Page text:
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Patricia Dates O'Brien
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How To Help

by Patricia Dates O'Brien
October 1, 2001

Ask Trish - October 2001



How To Help



In New York City, our mayor has urged us to return to our normal lives. Yet for many, lives have been damaged, lost, and at the very least, irrevocably changed. Before, our "normal lives" meant we were constantly competing with others for space—in the subways at rush hour, in our closets in our apartments, or on the sidewalks of midtown. Now, our normal lives lead us to where the crowds congregate, where we can connect with other New Yorkers over a latte or a movie.



Ironically, those of us who left our small towns for the anonymity and glamour of the big city now find ourselves in a new small town—where American flags hang from the windows of studio apartments, and neighbors from down the hall stop by with not only fresh-baked apple pie, but take-out from the local Chinese place down the street. We start to measure our success not by the money we make, but by the smiles of the National Guardsmen who ate our home-baked cookies, even though we burned most of them, not having used the oven since 1996. Instead of going away for the weekend, our normal lives now lead us to visit more with some of the 3 million people in New York who live alone, because we know that nights alone can be depressing and scary. And we smile more at each other, knowing that sometimes a smile is the best donation one can ever make.



Below are some ways that you can help, or get help.



GriefNet.org has 37 different e-mail support groups, and KIDSAID, where children and their parents can express grief and find information. They are accepting volunteers.



BeliefNet.com helps you find a local house of worship. The site also has an online prayer circle for the victims of the attacks.



You can light a "virtual memorial candle" by clicking on the link at www.helping.org.



www.redcross.org will help you find a local chapter where you can not only give blood, but volunteer.

Lawyers are needed to volunteer their skills at the Association of the Bar of the City of New York's Legal Referral Service (212-626-7373, or www.ilawyer.com), the National Employment Law Project (212-285-3025), or the Legal Aid Society's Health Law Unit (718-422-2777.)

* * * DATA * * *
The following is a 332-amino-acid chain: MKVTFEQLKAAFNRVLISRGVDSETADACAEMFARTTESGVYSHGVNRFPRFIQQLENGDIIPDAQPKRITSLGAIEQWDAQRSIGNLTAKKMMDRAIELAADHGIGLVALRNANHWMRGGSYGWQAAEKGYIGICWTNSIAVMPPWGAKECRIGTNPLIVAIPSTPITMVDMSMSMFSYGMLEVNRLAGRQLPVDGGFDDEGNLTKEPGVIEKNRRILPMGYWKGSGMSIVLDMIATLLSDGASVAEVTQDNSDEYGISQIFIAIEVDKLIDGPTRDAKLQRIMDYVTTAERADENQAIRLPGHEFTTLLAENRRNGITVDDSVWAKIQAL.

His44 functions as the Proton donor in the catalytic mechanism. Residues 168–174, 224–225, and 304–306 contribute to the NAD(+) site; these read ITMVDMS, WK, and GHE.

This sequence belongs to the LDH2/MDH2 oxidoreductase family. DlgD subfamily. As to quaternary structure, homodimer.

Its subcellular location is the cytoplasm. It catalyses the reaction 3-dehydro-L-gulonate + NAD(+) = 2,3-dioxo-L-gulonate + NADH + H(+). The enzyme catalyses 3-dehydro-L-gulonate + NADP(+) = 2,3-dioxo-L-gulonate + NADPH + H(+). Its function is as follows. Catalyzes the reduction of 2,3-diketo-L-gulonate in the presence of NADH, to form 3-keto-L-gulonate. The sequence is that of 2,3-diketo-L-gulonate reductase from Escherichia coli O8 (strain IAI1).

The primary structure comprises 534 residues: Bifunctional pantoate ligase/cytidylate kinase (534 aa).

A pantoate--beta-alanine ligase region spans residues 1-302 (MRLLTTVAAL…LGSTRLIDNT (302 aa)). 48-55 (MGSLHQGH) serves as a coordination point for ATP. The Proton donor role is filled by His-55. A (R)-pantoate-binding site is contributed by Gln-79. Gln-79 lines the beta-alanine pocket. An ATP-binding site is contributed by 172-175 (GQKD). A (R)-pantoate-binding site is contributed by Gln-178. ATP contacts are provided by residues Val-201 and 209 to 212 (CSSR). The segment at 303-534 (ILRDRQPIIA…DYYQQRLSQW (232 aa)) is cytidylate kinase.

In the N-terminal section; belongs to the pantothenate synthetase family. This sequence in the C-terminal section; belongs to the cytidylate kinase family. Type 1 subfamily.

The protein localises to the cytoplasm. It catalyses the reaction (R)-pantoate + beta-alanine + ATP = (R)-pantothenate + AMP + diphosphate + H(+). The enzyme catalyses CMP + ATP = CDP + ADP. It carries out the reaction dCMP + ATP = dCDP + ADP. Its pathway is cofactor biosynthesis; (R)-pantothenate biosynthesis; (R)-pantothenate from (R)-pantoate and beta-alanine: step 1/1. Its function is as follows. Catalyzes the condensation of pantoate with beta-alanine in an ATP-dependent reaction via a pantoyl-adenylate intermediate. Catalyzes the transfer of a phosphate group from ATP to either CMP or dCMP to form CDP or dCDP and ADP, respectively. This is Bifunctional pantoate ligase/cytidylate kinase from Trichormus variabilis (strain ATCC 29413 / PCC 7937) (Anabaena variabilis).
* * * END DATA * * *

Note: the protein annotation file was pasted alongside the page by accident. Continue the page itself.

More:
Volunteers can be trained by the Public Benefits Resource Center to help victim's families get assistance from food stamps, Medicaid, and other public assistance programs. Call 212-684-3365 for a schedule of training classes.



If you live in the New York City area, Food For Survival, the city's food bank, desperately needs volunteers to distribute 11 million pounds of food. Call 866-NYC-FOOD to volunteer.



If you would like to donate money…



Helping.org—this website has so far raised 8.2 million for disaster relief efforts. It is a comprehensive site with many links to organizations both large and small, including both police and firefighter relief funds. This site also provides links to missing persons locator services, and information on helping children deal with trauma and loss.



WindowsOfHope.org is a family relief fund for families and victims of the World Trade Center who worked in the food service profession. On October 11th, the one-month anniversary of the attacks, New York City area restaurants will donate 10% of the evening's sales to this charity.



Both Windows Of Hope and the ABM Family Fund Trust were set up specifically for the staff of the World Trade Center—people whose families may not be as financially prepared for catastrophe as the companies that worked in the towers. ABM Industries employed janitors, engineers and window cleaners for the World Trade Center. Donations for this fund can be sent to ABM Family Fund Trust, Rincon Annex Box 193224, San Francisco, CA 94119.



Other comprehensive sites are libertyunites.org and charitywave.com.



Other ways to put your money to good use:



Go out to eat. The restaurants in your town could use your business.



Shop—buy a gift for someone who needs a pick-me-up. Or buy something for yourself. All of the profits from the sale of Old Navy's flag tee shirts, for instance, go to the September 11th Fund. At Sephora stores and at www.Sephora.com, fans of Benefit's sparkly "Kitten" powders-in-a-puff can purchase the new "Kitten Shops in New York" for $24, and all proceeds go to the Twin Towers fund. Find out which merchants in your area are donating profits, and patron their establishments.



And perhaps the best way to help is to express your freedom as an American—dance.



This article has also been printed in October's Dance Beat.



Patricia Dates O'Brien is a professional Dancesport competitor, and is the United States 2000 Rising Star American Smooth Champion. She also writes beauty columns for Dancesport Magazine and Dance Beat.


…Her husband gave up his shelf in the medicine cabinet long ago…

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